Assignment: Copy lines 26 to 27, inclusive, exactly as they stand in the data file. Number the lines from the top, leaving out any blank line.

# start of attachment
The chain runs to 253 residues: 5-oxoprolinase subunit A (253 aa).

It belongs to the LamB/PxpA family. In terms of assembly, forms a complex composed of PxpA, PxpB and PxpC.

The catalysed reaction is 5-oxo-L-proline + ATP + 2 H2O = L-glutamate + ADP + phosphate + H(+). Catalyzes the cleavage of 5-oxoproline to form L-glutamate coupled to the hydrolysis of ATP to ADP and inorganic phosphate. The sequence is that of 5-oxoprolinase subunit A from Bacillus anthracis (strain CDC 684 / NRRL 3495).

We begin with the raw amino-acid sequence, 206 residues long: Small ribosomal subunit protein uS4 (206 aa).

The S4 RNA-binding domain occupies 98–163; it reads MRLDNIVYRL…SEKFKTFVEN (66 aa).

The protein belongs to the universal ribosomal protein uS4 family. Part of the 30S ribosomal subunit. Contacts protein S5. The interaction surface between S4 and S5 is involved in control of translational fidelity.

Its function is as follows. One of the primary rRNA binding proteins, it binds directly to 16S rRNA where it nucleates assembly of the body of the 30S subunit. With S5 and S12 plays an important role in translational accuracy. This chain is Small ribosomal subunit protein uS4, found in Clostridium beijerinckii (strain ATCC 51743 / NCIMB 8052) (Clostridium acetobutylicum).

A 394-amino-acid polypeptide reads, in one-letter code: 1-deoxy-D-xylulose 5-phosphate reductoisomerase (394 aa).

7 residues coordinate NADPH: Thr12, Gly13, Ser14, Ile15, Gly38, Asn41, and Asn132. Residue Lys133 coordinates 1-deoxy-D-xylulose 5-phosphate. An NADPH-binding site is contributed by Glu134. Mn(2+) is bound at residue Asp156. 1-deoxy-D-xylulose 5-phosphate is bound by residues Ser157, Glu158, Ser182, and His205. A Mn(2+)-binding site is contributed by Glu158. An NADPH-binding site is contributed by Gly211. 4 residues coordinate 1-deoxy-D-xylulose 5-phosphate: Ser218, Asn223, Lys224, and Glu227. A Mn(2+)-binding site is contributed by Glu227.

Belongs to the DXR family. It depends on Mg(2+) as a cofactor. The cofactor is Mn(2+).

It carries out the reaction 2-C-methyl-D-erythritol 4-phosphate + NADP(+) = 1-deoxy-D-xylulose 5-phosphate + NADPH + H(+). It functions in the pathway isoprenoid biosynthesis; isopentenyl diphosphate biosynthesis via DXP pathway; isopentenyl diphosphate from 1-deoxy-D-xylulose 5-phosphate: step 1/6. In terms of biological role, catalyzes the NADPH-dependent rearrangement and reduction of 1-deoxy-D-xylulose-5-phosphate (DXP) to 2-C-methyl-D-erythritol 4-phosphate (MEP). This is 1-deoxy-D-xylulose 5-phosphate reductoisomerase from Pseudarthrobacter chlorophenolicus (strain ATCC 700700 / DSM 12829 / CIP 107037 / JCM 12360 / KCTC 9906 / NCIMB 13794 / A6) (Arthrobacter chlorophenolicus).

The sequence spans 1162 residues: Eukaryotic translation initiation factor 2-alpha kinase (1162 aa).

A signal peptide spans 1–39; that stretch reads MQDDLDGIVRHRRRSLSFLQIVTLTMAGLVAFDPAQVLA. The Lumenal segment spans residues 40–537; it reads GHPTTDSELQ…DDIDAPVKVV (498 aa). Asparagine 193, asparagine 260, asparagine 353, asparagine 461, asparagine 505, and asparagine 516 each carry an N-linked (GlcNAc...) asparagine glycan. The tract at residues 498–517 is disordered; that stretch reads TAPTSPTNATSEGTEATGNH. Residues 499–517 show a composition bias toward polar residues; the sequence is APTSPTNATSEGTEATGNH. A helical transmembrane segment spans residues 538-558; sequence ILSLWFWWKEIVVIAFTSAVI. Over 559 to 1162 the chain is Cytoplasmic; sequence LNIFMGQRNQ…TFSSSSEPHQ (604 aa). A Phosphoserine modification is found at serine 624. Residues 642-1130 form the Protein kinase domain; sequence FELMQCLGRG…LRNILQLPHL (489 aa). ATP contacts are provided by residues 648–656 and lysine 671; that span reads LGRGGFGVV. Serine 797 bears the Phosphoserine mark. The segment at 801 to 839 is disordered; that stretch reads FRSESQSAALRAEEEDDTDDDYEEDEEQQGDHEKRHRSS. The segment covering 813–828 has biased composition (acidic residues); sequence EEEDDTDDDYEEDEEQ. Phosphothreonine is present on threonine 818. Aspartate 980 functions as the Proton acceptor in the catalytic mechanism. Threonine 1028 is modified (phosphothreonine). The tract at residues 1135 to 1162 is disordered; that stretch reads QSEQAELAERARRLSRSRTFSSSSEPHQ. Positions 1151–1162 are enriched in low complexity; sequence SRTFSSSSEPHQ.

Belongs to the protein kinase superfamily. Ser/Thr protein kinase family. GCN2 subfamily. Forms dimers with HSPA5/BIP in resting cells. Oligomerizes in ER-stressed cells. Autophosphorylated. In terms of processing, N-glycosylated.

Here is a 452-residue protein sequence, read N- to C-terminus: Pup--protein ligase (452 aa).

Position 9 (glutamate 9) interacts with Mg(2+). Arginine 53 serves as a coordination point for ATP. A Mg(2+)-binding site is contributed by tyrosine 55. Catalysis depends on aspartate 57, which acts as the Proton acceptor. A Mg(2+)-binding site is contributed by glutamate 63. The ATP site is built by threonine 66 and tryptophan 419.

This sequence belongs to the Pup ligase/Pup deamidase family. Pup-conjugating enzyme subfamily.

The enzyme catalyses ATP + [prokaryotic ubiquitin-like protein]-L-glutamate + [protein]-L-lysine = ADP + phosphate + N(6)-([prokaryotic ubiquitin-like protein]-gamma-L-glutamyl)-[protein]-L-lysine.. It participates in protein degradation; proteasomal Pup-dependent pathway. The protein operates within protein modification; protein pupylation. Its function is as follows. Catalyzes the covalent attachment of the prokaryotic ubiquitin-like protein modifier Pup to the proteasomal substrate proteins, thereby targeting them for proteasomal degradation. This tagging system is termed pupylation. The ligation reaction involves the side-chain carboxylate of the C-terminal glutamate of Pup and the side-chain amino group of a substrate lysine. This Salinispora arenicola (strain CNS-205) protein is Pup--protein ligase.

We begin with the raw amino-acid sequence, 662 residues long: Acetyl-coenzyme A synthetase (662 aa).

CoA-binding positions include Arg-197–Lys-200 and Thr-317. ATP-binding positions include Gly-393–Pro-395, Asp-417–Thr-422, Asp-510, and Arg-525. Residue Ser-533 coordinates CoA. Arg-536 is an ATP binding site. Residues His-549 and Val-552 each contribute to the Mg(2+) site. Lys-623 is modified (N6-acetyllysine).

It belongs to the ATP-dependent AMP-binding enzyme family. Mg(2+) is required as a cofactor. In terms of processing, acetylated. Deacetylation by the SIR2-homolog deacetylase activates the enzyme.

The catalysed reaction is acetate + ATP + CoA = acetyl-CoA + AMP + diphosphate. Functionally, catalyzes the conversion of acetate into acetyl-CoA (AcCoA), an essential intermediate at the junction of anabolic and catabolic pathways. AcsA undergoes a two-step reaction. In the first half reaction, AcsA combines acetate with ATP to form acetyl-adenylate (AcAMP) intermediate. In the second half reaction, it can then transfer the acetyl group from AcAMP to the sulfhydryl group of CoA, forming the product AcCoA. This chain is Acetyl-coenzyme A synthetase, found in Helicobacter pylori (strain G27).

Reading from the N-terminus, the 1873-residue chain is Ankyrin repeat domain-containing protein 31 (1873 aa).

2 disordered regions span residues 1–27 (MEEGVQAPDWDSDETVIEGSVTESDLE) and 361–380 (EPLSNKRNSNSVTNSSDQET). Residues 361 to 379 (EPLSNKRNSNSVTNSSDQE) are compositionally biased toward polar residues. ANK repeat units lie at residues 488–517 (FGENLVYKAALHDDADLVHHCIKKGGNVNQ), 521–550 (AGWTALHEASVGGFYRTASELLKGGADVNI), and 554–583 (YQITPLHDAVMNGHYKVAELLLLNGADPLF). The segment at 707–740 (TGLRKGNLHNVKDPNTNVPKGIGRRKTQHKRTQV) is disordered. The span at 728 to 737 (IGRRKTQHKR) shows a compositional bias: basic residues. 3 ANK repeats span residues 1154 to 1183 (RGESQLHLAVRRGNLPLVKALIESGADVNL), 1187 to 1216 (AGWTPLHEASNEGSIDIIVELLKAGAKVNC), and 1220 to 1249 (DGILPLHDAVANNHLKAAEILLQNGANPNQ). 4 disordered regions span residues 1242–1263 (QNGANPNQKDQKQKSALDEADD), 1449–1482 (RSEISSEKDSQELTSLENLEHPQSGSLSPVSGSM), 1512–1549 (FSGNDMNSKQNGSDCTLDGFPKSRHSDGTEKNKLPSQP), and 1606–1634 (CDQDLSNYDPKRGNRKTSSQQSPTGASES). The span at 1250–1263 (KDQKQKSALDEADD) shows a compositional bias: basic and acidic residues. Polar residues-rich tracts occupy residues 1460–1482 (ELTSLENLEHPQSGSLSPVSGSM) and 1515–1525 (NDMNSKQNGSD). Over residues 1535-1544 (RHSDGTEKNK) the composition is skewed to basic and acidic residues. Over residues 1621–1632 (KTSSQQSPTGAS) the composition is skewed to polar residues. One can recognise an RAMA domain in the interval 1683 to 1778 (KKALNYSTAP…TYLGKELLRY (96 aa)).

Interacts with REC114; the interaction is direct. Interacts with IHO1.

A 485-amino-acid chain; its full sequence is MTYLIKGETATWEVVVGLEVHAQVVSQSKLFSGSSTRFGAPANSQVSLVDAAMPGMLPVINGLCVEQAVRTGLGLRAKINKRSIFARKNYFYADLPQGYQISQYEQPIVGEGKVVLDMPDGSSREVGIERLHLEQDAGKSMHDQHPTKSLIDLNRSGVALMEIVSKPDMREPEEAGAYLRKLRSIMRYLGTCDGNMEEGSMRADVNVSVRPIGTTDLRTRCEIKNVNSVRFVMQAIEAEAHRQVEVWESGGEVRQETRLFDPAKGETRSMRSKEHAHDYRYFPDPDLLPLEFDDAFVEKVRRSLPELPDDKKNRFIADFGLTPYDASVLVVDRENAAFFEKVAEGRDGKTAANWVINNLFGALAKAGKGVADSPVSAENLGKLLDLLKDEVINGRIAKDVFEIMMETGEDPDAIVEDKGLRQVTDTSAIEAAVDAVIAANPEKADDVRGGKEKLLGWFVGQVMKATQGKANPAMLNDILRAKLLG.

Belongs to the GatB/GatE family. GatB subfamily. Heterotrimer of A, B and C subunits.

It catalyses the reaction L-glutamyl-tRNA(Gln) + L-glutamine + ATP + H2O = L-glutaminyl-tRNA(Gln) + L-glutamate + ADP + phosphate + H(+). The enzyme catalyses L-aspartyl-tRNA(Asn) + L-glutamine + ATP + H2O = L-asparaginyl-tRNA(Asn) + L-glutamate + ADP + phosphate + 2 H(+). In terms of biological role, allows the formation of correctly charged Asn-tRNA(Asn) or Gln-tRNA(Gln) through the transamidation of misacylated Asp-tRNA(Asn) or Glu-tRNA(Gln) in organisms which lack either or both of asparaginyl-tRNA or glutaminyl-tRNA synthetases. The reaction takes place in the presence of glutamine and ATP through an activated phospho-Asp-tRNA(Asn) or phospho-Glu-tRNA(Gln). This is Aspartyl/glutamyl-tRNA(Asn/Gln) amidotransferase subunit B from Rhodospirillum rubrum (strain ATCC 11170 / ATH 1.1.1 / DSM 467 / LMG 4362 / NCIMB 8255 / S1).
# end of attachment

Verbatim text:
A 485-amino-acid chain; its full sequence is MTYLIKGETATWEVVVGLEVHAQVVSQSKLFSGSSTRFGAPANSQVSLVDAAMPGMLPVINGLCVEQAVRTGLGLRAKINKRSIFARKNYFYADLPQGYQISQYEQPIVGEGKVVLDMPDGSSREVGIERLHLEQDAGKSMHDQHPTKSLIDLNRSGVALMEIVSKPDMREPEEAGAYLRKLRSIMRYLGTCDGNMEEGSMRADVNVSVRPIGTTDLRTRCEIKNVNSVRFVMQAIEAEAHRQVEVWESGGEVRQETRLFDPAKGETRSMRSKEHAHDYRYFPDPDLLPLEFDDAFVEKVRRSLPELPDDKKNRFIADFGLTPYDASVLVVDRENAAFFEKVAEGRDGKTAANWVINNLFGALAKAGKGVADSPVSAENLGKLLDLLKDEVINGRIAKDVFEIMMETGEDPDAIVEDKGLRQVTDTSAIEAAVDAVIAANPEKADDVRGGKEKLLGWFVGQVMKATQGKANPAMLNDILRAKLLG.

Belongs to the GatB/GatE family. GatB subfamily. Heterotrimer of A, B and C subunits.